The polarizing humor of It’s Always Sunny in Philadelphia was difficult to get off the ground. In fact, it was close to cancellation after the very first season. In a bid to boost ratings, the network asked the showrunners to bring in a star.

Brilliantly, creator Rob McElhenney recruited none other than Danny DeVito, who joined as Frank Reynolds. DeVito’s character has since gone on to become a fan favorite and is considered integral to the show’s success. However, it was DeVito’s children that should be credited with persuading the star to join as they were enormous fans of the show already.

After coming on board, DeVito enjoyed being on the show so much that he quickly became a regular. Frank would join the gang in all their wild schemes, which would see his character gradually become more depraved.

Source: Picture via Shutterstock

6. The Original Premise Was Very Different

Originally, It’s Always Sunny in Philadelphia was to be very different. So different that it wasn’t even set in Philadelphia!

Titled It’s Always Sunny On TV, the original pilot was set in Los Angeles. Instead of running a bar, the gang was struggling actors in the film industry. The pilot demonstrated similar humor and storylines, but ultimately it was e a very different show to the one that we know and love today. The creators took the pilot to a number of networks before it was picked up by FX.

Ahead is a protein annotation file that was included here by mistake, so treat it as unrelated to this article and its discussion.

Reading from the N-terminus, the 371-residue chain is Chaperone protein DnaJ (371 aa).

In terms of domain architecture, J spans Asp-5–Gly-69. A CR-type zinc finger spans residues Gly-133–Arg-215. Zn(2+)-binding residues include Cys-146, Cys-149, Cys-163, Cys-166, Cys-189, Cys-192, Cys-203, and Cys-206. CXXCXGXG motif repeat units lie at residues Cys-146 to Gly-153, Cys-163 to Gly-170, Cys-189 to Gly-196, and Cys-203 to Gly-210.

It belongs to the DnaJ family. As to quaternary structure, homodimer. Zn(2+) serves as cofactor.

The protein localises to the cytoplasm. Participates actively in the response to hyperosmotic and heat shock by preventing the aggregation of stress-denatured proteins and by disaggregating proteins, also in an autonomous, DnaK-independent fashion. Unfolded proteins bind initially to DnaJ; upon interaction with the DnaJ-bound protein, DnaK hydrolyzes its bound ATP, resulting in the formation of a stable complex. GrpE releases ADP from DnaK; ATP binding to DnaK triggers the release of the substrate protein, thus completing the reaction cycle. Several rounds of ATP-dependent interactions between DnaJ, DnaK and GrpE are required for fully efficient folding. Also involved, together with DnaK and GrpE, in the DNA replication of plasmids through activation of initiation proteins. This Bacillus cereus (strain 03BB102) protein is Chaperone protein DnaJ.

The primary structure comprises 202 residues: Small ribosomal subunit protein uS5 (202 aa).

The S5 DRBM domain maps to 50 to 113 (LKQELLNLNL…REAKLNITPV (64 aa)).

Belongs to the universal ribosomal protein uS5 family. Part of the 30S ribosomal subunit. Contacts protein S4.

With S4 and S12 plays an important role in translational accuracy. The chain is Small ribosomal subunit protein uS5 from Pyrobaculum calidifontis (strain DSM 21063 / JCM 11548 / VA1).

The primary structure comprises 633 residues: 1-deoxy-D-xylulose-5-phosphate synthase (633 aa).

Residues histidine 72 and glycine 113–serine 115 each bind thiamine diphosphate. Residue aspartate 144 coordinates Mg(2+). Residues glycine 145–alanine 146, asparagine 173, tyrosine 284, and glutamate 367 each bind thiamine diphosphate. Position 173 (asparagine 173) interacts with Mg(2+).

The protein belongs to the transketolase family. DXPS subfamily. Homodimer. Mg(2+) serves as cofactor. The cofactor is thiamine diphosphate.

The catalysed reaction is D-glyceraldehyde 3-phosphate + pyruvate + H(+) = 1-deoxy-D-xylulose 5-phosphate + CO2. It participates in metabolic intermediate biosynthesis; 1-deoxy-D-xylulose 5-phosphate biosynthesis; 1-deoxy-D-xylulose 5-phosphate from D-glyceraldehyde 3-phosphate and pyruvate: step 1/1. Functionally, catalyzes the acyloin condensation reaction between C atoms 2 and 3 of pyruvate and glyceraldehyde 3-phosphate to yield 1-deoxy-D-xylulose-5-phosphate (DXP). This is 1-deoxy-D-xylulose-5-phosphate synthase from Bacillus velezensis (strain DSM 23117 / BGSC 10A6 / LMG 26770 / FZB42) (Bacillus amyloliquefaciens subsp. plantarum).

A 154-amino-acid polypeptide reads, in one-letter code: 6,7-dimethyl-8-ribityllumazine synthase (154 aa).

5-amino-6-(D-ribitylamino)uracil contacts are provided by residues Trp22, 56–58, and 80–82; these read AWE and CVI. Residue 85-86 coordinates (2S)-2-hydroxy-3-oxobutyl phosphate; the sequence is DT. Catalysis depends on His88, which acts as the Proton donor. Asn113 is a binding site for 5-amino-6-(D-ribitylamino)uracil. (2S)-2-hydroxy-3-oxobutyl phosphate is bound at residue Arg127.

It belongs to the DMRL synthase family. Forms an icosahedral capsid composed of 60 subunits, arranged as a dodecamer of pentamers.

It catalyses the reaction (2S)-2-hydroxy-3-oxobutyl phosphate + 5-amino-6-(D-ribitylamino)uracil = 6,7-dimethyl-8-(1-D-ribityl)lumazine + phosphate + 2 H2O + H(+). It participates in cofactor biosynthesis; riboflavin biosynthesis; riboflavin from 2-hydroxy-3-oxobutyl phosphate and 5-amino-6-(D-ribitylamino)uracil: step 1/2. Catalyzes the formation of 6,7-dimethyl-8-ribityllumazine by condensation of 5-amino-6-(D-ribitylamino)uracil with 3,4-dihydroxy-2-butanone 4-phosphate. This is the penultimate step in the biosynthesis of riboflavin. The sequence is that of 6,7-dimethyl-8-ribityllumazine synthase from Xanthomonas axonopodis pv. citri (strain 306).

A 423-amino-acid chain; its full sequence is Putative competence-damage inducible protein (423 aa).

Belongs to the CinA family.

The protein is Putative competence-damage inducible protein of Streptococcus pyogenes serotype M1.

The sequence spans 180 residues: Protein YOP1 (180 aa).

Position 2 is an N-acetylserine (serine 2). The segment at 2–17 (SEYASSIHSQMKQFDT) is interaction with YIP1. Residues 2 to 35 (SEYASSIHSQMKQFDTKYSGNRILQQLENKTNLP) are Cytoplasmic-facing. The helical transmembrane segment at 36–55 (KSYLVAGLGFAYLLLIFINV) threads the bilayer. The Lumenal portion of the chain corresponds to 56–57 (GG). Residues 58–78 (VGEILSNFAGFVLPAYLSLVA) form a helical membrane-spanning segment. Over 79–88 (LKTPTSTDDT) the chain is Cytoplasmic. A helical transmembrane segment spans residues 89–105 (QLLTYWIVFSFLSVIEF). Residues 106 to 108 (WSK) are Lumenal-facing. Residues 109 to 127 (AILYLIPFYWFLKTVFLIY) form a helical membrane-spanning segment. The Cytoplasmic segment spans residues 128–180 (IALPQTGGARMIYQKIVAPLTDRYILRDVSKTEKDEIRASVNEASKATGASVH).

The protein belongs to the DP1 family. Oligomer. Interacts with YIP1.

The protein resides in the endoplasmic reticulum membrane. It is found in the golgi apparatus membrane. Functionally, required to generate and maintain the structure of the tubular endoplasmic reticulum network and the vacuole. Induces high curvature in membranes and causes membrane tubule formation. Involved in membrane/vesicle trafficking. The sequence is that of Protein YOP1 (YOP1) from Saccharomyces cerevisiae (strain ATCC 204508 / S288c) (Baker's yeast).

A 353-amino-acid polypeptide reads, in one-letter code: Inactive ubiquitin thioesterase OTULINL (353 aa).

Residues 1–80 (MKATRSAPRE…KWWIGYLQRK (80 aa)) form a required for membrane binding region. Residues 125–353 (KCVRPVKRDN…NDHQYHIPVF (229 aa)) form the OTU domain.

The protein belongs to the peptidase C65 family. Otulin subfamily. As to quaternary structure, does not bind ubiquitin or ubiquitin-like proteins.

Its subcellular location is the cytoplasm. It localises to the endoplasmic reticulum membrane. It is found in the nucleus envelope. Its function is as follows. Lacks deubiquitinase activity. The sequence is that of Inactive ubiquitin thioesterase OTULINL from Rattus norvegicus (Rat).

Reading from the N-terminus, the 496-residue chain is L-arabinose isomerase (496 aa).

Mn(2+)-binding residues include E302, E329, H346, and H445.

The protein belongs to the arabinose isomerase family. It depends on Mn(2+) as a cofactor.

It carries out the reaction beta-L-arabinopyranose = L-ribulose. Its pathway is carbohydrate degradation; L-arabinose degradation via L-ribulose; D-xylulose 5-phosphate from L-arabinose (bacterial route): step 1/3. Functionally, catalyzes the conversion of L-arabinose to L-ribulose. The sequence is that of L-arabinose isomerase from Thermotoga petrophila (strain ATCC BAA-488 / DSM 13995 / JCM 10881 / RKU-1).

In an additional fun fact, prior to the pilot getting made, McElhenney and Howerton first had a film idea about a man telling his friend he might have cancer, while the friend had really only come by to borrow a cup of sugar. This cringe-inducing tale was quickly incorporated into season one as the episode “Charlie Has Cancer”.

http://www.bustle.com/articles/61165-10-things-that-seem-very-strange-about-the-its-always-sunny-in-philadelphia-pilot Source: Bustle.com

Screenshot via 20th Television

5. Guillermo Del Toro Cameos in Season 8

While shooting his role in Guillermo Del Toro’s Pacific Rim, Charlie Day was approached by the popular director, who told him that he was a huge fan of the show and would love to be a guest star. Unsure on how true this statement was Day later emailed Del Toro, who confirmed that he was serious and they arranged for him to appear on the show.

This would happen in the season eight episode “The Maureen Ponderosa Wedding Massacre”, where Del Toro briefly appears as gibberish-speaking Pappy McPoyle. He reprised this role in season 11 for the episode “McPoyle vs. Ponderosa: The Trial of the Century”. The extremely odd, depraved, and incestuous McPoyle family has become fan favorites. They regularly appear as antagonists to the gang.

Source: Screenshot via 20th Television

4. The Game of Thrones Series Creators Wrote an Episode

In season nine, the episode “Flowers for Charlie” was written by none other than David Benioff and D.B Weiss, who are best known for being the series creators of Game of Thrones‘ TV adaptation. As huge fans of It’s Always Sunny in Philadelphia, they inquired about writing an episode as a change of pace from their normal duties in Westeros. The result was a very well-received episode, which was a parody of the book Flowers for Algernon.